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Tablet, New iPhone Rival Said Under Development at RIM

Steve Jobs may have wowed the crowd at Apple's developer conference last week with the iPhone 4, but he knows that the technology competition in the smartphone business is far from over. So it is that word comes late Monday that Research In Motion Ltd. is developing new devices and software for its flagship Blackberry line.

According to the Wall Street Journal, the company is testing a touch-screen smartphone which comes with a slide-out keyboard. The company could use a filip. It faces stepped-up competition not only from Apple but from devices which run Google's Android as well.

The phone runs on a new version of the BlackBerry operating system and works much like an iPhone, letting users swipe through screens and expand images with their fingers, these people say. It also has a universal search bar that lets users scour all the phone's data and some data online as well, these people say.

RIM is also experimenting with a tablet device to serve as a larger-screen companion to its BlackBerry phone, say people familiar with RIM's plans. That device, which is in an early stage of development, will connect to cellular networks via a BlackBerry phone, these people say. It could come out as soon as the end of the year, these people say.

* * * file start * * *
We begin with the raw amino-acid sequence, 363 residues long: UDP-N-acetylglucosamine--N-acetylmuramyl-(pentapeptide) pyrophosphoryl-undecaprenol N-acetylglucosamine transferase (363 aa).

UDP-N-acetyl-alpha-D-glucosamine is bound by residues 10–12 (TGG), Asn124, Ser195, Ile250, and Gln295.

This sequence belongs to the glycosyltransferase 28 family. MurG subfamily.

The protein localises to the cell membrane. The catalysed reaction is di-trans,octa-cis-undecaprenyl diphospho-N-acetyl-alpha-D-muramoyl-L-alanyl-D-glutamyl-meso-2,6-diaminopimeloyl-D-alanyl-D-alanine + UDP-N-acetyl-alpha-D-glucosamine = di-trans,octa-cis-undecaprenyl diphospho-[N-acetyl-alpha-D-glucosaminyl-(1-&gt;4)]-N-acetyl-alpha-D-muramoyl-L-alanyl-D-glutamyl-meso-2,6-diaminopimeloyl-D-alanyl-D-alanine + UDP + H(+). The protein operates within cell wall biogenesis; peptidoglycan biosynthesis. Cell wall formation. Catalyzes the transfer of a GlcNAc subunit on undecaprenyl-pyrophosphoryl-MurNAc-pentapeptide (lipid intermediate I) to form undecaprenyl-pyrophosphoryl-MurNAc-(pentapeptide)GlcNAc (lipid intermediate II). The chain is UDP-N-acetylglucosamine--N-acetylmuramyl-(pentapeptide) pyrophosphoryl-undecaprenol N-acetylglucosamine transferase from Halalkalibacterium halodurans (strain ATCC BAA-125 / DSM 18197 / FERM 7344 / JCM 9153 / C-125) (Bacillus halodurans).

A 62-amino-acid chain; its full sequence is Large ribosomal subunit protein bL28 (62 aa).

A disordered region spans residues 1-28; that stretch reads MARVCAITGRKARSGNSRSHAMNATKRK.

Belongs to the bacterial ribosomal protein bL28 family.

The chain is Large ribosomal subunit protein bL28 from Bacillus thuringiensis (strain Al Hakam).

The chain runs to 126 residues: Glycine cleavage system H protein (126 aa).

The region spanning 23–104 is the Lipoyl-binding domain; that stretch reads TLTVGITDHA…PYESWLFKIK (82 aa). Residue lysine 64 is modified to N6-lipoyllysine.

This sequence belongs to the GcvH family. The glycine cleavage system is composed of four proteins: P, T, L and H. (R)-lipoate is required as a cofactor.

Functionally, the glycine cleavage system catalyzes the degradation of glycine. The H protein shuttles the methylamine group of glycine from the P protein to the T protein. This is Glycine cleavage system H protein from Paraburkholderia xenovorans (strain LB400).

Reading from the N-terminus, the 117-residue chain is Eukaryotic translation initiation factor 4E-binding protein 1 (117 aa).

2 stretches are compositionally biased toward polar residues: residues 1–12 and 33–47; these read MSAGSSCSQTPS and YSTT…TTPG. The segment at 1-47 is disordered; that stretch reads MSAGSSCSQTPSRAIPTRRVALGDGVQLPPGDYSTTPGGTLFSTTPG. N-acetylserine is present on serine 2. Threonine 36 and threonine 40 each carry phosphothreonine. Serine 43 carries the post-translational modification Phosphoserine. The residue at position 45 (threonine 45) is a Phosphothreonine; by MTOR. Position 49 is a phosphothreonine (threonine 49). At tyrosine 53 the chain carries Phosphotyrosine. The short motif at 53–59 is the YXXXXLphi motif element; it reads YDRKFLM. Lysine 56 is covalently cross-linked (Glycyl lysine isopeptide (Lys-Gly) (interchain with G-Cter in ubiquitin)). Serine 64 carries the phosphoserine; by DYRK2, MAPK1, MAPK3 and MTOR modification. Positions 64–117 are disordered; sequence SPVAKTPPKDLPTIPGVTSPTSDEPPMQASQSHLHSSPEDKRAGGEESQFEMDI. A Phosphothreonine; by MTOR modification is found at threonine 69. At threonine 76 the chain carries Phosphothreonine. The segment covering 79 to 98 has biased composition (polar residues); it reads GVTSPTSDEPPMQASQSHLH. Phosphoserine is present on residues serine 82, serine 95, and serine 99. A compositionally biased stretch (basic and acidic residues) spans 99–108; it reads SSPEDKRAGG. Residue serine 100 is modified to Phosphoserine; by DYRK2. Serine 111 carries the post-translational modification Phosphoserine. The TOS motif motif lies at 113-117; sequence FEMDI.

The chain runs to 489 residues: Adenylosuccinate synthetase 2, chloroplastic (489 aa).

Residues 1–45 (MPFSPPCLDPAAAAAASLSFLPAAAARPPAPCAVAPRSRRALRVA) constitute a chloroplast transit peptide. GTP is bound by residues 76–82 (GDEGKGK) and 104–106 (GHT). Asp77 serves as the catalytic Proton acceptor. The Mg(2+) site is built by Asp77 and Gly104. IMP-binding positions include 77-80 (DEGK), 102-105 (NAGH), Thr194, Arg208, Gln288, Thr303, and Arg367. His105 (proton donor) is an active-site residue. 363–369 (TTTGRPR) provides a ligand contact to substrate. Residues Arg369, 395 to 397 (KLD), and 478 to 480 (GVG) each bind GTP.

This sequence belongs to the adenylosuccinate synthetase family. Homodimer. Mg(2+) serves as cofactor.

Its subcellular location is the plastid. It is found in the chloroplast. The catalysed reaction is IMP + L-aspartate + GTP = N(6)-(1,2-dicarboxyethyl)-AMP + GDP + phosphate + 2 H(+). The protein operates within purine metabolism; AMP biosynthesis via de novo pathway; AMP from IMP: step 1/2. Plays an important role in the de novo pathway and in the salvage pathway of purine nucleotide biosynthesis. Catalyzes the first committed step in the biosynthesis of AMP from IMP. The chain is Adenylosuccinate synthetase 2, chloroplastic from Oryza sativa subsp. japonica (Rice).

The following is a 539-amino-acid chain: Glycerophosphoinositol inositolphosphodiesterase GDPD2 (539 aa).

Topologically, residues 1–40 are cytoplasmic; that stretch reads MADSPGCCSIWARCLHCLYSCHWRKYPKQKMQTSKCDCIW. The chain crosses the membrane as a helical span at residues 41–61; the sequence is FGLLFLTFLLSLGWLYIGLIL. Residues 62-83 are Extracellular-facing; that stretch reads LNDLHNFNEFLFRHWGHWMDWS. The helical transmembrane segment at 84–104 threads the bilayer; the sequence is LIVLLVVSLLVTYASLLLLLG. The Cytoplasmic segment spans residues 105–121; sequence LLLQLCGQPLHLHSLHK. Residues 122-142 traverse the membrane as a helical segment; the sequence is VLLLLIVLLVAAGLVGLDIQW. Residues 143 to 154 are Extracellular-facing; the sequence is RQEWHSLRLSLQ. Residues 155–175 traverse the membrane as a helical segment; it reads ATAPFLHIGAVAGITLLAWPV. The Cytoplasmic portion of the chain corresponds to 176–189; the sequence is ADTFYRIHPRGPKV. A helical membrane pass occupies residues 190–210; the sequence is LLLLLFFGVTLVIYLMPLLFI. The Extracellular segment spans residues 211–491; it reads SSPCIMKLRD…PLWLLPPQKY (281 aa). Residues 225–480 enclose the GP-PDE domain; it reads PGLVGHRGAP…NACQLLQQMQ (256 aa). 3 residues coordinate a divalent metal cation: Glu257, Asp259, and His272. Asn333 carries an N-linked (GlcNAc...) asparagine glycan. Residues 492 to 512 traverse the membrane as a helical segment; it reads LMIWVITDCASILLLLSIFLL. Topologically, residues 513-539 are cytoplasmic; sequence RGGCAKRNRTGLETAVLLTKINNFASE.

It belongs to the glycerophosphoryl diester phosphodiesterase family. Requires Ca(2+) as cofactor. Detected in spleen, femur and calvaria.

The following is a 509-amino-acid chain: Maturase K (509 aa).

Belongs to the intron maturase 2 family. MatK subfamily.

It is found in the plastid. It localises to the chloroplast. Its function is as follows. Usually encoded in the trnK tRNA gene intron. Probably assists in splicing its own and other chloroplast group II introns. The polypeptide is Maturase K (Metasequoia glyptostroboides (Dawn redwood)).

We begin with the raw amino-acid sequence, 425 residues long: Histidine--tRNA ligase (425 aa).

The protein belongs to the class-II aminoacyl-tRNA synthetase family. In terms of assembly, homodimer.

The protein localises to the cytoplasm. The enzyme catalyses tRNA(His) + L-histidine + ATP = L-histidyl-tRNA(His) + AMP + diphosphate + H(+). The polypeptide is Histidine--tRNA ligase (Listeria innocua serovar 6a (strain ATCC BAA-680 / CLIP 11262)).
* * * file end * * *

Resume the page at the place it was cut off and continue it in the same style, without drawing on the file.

All informed speculation, of course, but the leaks make sense given RIM's declared calendar. Executives have talked about readying both a new operating system and a new Web browser by the September quarter.

Prototypes often change prior to final ship dates but the WSJ seems to have some scoopy details on what's currently the state of thinking inside RIM.

RIM's upcoming smartphone and operating system--dubbed BlackBerry OS 6.0--is aimed at addressing many of the complaints critics have leveled at the company's devices. RIM executives unveiled the software at an investor conference in April. Users can put icons for the apps they use most frequently on the new device's home screen, and scroll down that screen with a swipe of the finger, say people familiar with RIM's new phone and operating system.

Users can also swipe sideways to access separate screens with other collections of features and apps. One screen could have a collection of games; another could have a group of messaging applications, these people said. The home screen also contains a search bar that allows users to look up everything on the device--from contacts and calendar data to songs--that relates to the name or keyword they type in. The search may also be able to locate occurrences of the keyword on sites like Facebook or Twitter, some people familiar with the device said.

The new device will have a Qwerty keyboard that slides out from the bottom of the touch screen. Users can also type on a virtual keyboard in landscape mode, which requires the device to be turned on its side, people familiar with the device said. The device comes with four gigabytes of storage space and a five megapixel camera, these people say. RIM is also readying a new Internet browser that renders Web pages much faster than the current browser, and allows users to access more than one Web page at a time, people familiar with the device said.


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    Charles Cooper is an executive editor at CNET News. He has covered technology and business for more than 25 years, working at CBSNews.com, the Associated Press, Computer & Software News, Computer Shopper, PC Week, and ZDNet. E-mail Charlie.